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Paul Routledge and Andrew Cumbers

5217P GLOBAL JUSTICE-PT/lb.qxd 13/1/09 19:59 Page 196 8 Geographies of transnational solidarity Solidarity is not a matter of altruism. Solidarity comes from the inability to tolerate the affront to our own integrity of passive or active collaboration in the oppression of others, and from the deep recognition of our most expansive self-interest. From the recognition that, like it or not, our liberation is bound up with that of every other being on the planet, and that politically, spiritually, in our heart of hearts we know anything else is unaffordable

in Global justice networks
New approaches and perspectives
Editor: Brian Lewis

This book demonstrates a fruitful cross-fertilisation of ideas between British queer history and art history. It engages with self-identified lesbians and with another highly important source for queer history: oral history. The book highlights the international dimension of what to date has been told as a classic British tale of homosexual law reform and also illuminates the choices made and constraints imposed at the national level. It embarks on a queer critical history, arguing for the centrality, in John Everett Millais's life-writing, of the strange-to-us category of unconventionality. The book aims to expose the queer implications of celebrity gossip writing. It offers a historical analysis of the link between homosexual men and gossip by examining the origins of the gossip column in the British tabloid press in the three decades after 1910. The book provides an overview of the emergence and consolidation of a number of new discourses of homosexuality as a social practice in postwar Britain. It explores a British variant on homophile internationalism before and immediately after the 1967 Sexual Offences Act by mapping Grey's cross-border connections while noting strain against transnational solidarity. The book focuses on evidence collected by the 1977 Committee on Obscenity and Film Censorship to illustrate how gay men conceptualised the place of pornography in their lives and its role in the broader struggle for the freedom.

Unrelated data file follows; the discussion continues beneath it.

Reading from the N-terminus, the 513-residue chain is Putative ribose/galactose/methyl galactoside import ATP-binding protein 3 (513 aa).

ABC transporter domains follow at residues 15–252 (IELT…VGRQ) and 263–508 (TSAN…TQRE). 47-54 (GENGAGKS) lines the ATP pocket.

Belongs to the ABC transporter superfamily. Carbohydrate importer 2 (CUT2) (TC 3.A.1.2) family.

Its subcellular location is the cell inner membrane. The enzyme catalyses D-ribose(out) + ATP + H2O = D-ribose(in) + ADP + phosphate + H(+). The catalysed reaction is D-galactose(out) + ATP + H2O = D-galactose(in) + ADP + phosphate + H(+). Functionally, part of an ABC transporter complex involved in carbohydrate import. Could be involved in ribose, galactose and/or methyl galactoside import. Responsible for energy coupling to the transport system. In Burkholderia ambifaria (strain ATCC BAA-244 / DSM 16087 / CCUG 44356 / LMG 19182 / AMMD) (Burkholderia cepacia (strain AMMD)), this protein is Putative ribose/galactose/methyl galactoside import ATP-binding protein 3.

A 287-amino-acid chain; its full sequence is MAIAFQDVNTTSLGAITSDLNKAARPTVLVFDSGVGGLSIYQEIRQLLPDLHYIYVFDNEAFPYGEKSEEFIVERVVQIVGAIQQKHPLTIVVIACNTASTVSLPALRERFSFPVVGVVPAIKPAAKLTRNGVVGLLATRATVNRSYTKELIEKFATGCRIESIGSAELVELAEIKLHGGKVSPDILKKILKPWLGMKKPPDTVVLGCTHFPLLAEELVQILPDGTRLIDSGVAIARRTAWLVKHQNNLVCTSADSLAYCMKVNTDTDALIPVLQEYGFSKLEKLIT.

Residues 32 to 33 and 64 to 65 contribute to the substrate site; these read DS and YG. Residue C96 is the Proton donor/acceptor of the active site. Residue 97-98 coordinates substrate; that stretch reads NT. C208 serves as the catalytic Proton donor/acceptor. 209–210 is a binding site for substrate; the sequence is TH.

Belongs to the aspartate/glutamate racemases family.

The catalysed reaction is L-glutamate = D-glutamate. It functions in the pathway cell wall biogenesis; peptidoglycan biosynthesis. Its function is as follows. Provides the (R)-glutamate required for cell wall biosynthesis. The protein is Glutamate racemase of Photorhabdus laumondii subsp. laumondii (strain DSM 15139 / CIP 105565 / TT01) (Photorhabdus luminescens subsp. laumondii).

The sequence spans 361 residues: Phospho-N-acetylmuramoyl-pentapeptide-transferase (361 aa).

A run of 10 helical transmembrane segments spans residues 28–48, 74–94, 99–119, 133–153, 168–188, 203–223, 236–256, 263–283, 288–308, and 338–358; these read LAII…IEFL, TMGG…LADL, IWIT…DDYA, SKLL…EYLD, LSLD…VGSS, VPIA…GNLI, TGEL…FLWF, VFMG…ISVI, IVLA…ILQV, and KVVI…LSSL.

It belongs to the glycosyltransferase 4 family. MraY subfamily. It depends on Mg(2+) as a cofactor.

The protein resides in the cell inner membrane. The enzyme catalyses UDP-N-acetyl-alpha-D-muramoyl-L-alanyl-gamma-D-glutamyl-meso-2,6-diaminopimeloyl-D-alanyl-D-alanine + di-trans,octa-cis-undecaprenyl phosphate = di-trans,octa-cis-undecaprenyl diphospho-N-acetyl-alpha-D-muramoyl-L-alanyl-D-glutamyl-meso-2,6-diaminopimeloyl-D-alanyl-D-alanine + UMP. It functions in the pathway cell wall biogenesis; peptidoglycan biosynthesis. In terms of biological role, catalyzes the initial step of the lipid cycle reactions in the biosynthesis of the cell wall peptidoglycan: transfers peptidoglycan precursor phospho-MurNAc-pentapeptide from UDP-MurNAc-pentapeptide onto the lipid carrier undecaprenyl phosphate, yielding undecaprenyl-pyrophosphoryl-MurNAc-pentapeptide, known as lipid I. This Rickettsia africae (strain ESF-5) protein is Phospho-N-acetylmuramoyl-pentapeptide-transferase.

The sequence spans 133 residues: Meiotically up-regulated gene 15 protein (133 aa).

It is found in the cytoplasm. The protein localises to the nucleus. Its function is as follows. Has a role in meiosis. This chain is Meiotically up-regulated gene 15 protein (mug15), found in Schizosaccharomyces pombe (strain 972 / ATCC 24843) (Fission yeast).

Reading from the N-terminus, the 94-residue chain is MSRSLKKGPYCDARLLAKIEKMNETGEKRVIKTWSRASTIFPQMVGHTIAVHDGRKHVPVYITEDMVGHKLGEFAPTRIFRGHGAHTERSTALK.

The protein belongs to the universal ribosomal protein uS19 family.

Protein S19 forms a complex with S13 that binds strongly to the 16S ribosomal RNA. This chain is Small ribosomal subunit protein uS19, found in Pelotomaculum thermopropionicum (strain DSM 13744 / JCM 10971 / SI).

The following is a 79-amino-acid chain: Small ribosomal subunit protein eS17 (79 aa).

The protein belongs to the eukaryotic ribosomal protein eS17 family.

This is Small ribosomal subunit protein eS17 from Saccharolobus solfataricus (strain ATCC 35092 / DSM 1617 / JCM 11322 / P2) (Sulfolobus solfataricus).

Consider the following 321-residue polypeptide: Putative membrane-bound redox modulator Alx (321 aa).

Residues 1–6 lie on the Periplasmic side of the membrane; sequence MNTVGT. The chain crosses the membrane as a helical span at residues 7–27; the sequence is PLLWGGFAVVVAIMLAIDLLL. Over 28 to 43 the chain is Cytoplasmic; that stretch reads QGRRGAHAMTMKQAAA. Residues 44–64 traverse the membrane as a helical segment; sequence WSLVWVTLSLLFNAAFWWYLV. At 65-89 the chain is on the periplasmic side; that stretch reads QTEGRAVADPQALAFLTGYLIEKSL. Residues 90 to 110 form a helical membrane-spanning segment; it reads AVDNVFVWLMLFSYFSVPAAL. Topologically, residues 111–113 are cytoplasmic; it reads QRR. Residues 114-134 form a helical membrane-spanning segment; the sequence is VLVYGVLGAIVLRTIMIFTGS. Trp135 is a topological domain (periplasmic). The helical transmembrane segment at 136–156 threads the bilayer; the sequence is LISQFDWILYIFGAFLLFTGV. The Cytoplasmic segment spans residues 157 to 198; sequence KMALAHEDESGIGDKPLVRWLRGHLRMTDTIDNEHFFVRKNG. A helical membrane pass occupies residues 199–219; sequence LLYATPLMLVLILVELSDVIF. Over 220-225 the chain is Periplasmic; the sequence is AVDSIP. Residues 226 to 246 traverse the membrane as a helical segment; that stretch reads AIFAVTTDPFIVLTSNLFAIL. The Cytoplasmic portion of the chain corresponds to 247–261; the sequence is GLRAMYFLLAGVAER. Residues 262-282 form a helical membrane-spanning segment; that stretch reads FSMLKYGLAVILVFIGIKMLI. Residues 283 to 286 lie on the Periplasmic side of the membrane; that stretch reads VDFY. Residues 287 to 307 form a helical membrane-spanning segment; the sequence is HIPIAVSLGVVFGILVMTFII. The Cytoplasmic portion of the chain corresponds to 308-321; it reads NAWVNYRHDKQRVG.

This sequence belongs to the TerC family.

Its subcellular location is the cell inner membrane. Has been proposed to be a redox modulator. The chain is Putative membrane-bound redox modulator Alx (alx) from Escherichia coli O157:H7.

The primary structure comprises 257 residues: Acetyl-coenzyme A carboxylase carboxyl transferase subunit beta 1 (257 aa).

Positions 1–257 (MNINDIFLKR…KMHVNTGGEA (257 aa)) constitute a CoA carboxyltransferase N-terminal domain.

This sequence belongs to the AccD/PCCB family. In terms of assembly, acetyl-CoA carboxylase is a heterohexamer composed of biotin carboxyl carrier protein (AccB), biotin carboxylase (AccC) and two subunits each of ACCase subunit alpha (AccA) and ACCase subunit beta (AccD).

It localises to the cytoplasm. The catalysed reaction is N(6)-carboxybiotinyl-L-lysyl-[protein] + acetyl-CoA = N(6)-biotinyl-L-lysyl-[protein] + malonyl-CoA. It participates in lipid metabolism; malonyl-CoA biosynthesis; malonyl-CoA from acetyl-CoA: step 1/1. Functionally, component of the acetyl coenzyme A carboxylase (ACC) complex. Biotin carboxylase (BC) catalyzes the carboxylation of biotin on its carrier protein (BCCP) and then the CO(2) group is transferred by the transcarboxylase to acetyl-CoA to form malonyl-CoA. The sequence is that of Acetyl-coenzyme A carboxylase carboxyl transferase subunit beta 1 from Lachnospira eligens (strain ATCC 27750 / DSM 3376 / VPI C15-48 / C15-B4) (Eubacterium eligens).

The homophile internationalism of Britain’s Homosexual Law Reform Society
David Minto

internationalism realised by ICSE, the case of HLRS may help further to elucidate that culture’s possibilities and limitations. This chapter, then, explores a British variant on homophile internationalism before and immediately after the 1967 Sexual Offences Act by mapping Grey’s cross-border connections while noting strain against transnational solidarity. In charge of HLRS’s day-to-day operation during this period, Grey authored and received much of the correspondence on which this chapter is based, although his work more generally depended on HLRS’s Executive

in British queer history
Abstract only
Todd Matshikiza’s contrapuntal London writing
Andrea Thorpe

texts are written in what Drum editor Anthony Sampson and other journalists called ‘Matshikeze’ – a ‘breathless, explosive style which enchanted the readers’ (Sampson 2000 : 10). Matshikiza's accounts of early 1960s London present a meaningful engagement with the interplay between London, South Africa and a wider global black imaginary. He sets up a counterpoint between London and South Africa that allows him to read the histories and colonial legacies of both places, while expressing transnational solidarities with a global black diaspora. Liz Gunner argues that

in South African London